The hospital had been managed by a Board of Guardians and financed from rates and by voluntary contributions which were often very generous. An Act of Parliament in 1929 passed the management of the hospital to Southend-on-Sea County Borough Council. It would now be paid for entirely from the rates. In 1934 plans for new hospital buildings were agreed at a cost of £234,080 for the first instalment. The next stage of building was completed in 1940 before the full effects of the Second World War were felt. It was not until two years after the end of the war that the full plan was finished. Rochford became the only maternity unit and special care baby unit in the area and an important training hospital for midwives; it was to remain so for over 40 years.

Photo: Illustrative image for the 'Rochford Hospital' page

Photo:Aerial View of Hospital site in 1972

Aerial View of Hospital site in 1972

In 1985 another extension was planned. However, the improvements were cancelled before they were begun because by the early 1990s the decision had been made to demolish the Rochford hospital and pass all the patients to a modernised and extended hospital at Southend-on-Sea. This caused a public outcry and a petition was set up to try to fight the proposals. In the end it was agreed that some of the buildings would be listed as being outstanding examples of architecture from the 1920s to 1940s but the closure of Rochford hospital went ahead. Many of the buildings, including the enormous Nurses' accommodation were destroyed and the land sold for development.

Photo:Nurses' Home Demolition

Nurses' Home Demolition

Photo courtesy of Mrs Locke

Many of the Grade II listed buildings became private or sheltered homes but the kitchens still provide meals and part of the hospital, now known as St Luke's, is used for mental health purposes and a day care centre for elderly people. The convenience of a local hospital is much lamented by older residents and the old Rochford Hospital is remembered with affection by many in the area, not least because nearly all of them were born there.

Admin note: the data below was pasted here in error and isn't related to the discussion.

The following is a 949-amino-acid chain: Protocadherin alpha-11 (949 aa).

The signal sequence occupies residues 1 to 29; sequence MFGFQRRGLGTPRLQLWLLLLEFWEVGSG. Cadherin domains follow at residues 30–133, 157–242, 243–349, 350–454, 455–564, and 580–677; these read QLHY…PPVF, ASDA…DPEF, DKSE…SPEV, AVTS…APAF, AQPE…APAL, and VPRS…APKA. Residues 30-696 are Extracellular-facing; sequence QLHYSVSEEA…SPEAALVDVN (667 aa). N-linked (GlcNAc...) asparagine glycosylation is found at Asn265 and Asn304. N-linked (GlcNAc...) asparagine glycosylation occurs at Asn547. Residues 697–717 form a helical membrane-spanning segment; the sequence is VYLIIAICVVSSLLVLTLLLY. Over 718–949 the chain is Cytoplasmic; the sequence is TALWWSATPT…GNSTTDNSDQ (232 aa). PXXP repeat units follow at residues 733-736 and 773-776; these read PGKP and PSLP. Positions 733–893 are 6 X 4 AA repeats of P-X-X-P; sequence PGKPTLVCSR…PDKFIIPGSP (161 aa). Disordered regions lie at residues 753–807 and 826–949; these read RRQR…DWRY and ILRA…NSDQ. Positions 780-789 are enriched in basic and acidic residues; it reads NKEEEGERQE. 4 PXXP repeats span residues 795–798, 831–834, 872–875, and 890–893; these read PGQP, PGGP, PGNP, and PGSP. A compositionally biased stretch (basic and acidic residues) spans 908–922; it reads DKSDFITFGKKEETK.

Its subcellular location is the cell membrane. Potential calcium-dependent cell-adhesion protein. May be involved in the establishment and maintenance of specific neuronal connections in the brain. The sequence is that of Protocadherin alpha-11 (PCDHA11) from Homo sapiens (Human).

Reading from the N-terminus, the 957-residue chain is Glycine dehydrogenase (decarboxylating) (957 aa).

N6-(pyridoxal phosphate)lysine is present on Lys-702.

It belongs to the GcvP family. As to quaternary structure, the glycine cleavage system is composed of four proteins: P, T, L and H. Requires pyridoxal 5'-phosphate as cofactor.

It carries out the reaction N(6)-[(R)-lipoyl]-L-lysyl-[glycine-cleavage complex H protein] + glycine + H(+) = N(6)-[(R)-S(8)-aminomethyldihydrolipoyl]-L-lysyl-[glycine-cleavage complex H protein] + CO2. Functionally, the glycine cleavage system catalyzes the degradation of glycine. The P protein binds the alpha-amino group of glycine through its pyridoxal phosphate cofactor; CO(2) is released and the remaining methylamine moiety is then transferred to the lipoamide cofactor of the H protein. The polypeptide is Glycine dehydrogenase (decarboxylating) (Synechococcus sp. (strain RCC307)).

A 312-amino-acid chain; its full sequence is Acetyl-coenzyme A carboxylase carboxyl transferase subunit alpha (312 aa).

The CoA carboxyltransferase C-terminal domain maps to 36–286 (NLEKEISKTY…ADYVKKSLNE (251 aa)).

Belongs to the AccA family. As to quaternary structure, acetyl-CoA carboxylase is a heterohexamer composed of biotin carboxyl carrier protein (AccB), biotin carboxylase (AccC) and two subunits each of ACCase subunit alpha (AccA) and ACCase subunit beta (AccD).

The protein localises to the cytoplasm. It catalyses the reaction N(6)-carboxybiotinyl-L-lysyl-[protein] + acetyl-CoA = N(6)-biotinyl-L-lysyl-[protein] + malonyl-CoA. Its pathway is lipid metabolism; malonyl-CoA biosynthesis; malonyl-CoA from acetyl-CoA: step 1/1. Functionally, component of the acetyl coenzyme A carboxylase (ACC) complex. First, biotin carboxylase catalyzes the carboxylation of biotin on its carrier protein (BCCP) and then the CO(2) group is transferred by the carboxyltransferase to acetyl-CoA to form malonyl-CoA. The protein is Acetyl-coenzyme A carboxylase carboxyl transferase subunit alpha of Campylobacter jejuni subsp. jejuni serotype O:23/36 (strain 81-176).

Photo:St Luke's, front view

St Luke's, front view

Photo:Hospital Site 2015

Hospital Site 2015

Associated RDCA articles: Rochford Hospital Boiler House / Rochford Union Workhouse

Bibliography: The Hospitals of Southend, Malcolm Jefferies and J. Alfred Lee. Published by Phillimore, 1986. Black and white photos copied from this book.

Audio: My Life in Rochford, full audio interview with Mrs Locke on YouTube

Mrs Locke's views on the hospital closure

03 min 08 sec

This page was added by Sue Horncastle on 08/06/2015.
Comments about this page (Add a comment about this page)

My wife and I started our medical career as house doctors in January 1967 at Rochford Hospital. We lived in a bungalow on Ashingdon Road with the back door leading into the hospital grounds which you can just pick out in your aerial view of Rochford beyond the tennis courts(?) to the left of the nurses home (though in our time some of the rooms were accommodation for doctors).

Because my wife and I had the same initials, the switch board knew us as Doctor John and Doctor Jenny!

I stayed working at Rochford until early 1971, while my wife worked in general practice. We bought our first house in 1969 at Rutland Gardens which I could pick out in the 1971 map on page 107. Our first two children were born in the Maternity unit in the Hospital, which seemed to have the same staffing shortages as Maternity units have now.